UNCG’s newest MacArthur “genius” grant recipient Kelly Link ’95 MFA likes to “keep the ground shifting beneath the reader’s feet,” as she says.
She is the author of four books of stories in which ordinary people fall into conversation with the extraordinary, mythical, and fantastic.
A handbag that devours things, including the narrator’s boyfriend. A house where unseen vacationers demand constant care. An ex-vampire nursing heartbreak on the set of a nudist ghost-hunting show. A family haunted by rabbit statues. A grave-robbing poet who unearths the wrong ghost.
Link’s stories, however, are more than a fanciful parade. They ponder interior life as they keep characters between two worlds, what Link describes as “daytime logic” and “nighttime logic.”
Her first two books, “Stranger Things Happen” and “Magic for Beginners,” were first published through Small Beer Press, which she runs with her husband, Gavin J. Grant. Link’s third book, “Pretty Monsters,” was released by Penguin and her most recent, “Get in Trouble,” comes from Random House.
What do we learn by combining the mythical or fantastic – “nighttime logic” – with the post-post-modern realism – “daytime logic?”
The way that I think of daytime logic is that, whether or not it’s at work in a genre like science fiction or in a realistic novel about a failed marriage, it maps onto the reader’s sense that the world works in a way where we feel at ease with the rules by how life ‒ or magic ‒ operates.
Consequences and actions have power because we can see how they will play out. Nighttime logic has a more nightmarish quality ‒ the reader is a little more at sea. Fairytales have a nighttime logic to them.
Most stories probably have both kinds of logic at play, because this is how we experience the world and therefore how we represent it when we write. We go about the world, trusting that the rules that we live by will hold. But in life, and also in fiction, there are moments when a great chasm of strangeness and dislocation seems to open up in front of us.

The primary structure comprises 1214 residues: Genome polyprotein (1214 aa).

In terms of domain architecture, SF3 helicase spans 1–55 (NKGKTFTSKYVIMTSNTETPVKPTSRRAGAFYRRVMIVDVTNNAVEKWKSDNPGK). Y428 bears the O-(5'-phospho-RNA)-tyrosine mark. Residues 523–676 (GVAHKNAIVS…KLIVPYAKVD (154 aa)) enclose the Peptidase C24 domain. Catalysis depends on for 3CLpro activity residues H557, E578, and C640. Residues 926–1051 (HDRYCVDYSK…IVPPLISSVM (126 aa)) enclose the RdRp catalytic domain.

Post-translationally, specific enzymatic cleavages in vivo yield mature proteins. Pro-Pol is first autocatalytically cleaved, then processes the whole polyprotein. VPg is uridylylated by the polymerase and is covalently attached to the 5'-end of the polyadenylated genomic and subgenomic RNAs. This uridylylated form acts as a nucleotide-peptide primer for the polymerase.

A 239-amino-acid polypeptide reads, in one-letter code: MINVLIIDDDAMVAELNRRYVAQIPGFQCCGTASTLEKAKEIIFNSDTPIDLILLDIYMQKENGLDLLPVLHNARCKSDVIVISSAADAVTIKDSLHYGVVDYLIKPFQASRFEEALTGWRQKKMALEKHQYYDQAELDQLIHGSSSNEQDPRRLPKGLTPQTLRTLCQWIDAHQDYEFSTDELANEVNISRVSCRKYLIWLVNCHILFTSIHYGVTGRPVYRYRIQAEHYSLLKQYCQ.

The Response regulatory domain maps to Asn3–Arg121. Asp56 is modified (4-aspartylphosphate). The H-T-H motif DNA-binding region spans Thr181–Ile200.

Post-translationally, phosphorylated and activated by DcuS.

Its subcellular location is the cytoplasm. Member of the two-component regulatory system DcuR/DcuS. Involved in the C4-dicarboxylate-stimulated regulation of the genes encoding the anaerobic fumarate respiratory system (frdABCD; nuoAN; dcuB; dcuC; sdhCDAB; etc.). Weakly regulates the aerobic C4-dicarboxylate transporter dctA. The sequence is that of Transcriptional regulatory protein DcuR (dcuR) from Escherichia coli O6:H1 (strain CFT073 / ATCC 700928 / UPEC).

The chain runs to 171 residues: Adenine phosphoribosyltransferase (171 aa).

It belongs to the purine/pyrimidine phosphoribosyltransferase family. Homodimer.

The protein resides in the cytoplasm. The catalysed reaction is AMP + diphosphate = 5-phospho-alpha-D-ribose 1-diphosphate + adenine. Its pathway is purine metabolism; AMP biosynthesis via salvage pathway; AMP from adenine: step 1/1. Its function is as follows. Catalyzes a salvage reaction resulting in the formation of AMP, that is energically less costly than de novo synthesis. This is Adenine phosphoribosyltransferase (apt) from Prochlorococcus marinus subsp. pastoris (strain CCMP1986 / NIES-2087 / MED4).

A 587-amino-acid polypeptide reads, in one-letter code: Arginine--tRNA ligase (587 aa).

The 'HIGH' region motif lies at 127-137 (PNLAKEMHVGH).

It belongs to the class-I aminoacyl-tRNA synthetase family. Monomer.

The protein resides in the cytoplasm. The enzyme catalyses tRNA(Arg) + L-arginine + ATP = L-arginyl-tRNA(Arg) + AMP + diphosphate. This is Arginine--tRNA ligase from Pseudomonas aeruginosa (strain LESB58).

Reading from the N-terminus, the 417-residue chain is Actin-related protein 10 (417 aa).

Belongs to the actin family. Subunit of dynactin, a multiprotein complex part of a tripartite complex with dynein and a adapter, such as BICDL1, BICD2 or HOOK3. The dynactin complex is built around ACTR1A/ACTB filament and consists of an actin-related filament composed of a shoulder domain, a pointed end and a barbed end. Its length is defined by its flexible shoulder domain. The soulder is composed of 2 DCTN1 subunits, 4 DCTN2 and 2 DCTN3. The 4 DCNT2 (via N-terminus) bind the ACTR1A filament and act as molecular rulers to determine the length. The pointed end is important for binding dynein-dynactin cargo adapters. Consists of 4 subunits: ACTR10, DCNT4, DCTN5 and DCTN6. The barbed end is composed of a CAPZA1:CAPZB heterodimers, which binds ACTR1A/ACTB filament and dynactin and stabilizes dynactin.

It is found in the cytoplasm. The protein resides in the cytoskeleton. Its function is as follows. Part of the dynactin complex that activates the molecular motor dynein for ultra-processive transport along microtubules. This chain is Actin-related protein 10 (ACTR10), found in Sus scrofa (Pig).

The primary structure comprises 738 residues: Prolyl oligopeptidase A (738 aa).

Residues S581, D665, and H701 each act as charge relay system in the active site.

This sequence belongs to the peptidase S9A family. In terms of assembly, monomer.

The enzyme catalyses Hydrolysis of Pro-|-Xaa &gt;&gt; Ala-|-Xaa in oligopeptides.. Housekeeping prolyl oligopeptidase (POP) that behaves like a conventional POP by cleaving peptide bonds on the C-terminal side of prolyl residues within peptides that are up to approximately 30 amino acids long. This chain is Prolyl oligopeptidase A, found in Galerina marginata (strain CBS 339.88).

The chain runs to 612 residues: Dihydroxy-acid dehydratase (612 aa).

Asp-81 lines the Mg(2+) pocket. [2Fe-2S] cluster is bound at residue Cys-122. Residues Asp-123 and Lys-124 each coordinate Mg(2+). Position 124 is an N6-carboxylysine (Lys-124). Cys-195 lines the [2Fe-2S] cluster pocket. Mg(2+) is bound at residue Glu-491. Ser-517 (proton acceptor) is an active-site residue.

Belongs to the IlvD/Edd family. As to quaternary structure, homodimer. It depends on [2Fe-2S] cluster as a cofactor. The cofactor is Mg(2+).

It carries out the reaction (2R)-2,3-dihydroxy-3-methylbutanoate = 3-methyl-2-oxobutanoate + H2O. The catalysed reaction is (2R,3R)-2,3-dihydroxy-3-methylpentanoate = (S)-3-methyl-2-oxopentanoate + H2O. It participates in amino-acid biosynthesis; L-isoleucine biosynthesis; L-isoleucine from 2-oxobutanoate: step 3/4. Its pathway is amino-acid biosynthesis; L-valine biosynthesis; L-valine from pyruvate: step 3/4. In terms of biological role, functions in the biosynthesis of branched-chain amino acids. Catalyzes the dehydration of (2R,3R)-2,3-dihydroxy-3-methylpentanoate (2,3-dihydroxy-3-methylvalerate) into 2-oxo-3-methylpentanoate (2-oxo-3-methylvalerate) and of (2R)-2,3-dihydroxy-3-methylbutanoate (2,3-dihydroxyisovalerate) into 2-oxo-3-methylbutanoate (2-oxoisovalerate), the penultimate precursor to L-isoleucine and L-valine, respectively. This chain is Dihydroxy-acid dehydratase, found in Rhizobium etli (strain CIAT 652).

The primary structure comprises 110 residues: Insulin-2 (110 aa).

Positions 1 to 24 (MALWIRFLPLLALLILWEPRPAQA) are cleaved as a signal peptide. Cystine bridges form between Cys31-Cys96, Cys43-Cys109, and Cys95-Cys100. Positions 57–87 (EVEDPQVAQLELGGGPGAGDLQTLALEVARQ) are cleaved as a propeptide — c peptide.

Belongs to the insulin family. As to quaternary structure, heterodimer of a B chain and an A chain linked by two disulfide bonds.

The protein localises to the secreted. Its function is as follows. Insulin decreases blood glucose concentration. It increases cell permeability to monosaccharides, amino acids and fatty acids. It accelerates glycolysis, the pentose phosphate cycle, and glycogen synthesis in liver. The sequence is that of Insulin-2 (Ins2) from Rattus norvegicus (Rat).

What are some of your characters’ favorite emotions? Least favorite?
Longing is such a powerful engine. Spleen and self-interest too. I like complainers and worriers and equivocators and even more so, characters who give in to pettiness or greed. And I also dearly love characters who wish to be better people and do the right thing. I don’t know that I have a least favorite emotion in fiction. I’ll take the selection box. (She said greedily.)
What’s your philosophy on connecting with a reader?
Perhaps this goes back to the question of nighttime logic ‒ as a reader, I’m very happy to be immersed in something strange and pleasurable that I can continue to mull over. I’m interested in questions and a little dubious about answers. With the more difficult stories, I try to make sure that there are enough pleasures on the level of sentence sound and imagery and dialogue and character to buy space to ask questions that I have no intent of answering. Which is not to say that the reader shouldn’t come up with their own answers and their own questions.
Young writers who come through the UNCG MFA program, and other MFA programs, cite you as an influence. Is there any word of advice you’d like to offer?
My feeling about influence is that you should read the writers who your influences were influenced by. And you shouldn’t lose sight of the things that you are most interested in pursuing that are going to lead you off on your own wild goose chases. Chase those geese! Pay attention to the things that bring you pleasure, not the things that are “good.” Pleasure is the greatest source of material.
How is your novel going? It will be published by Random House?
I’m currently on a writing retreat somewhere so warm that my fingers get sweaty when I type. Which is a useful thing to focus on, because then I can be irritated by that instead of by the sentences themselves. I’m beginning to hit the beginning of the end, I think. I hope that I’m discovering that there’s something I can do at novel length that would be impossible to do at short-story length. But what? Not sure yet.
And yes, Random House will publish it.
By Susan Kirby-Smith ’06 MA
Illustration by Tristin Miller ’10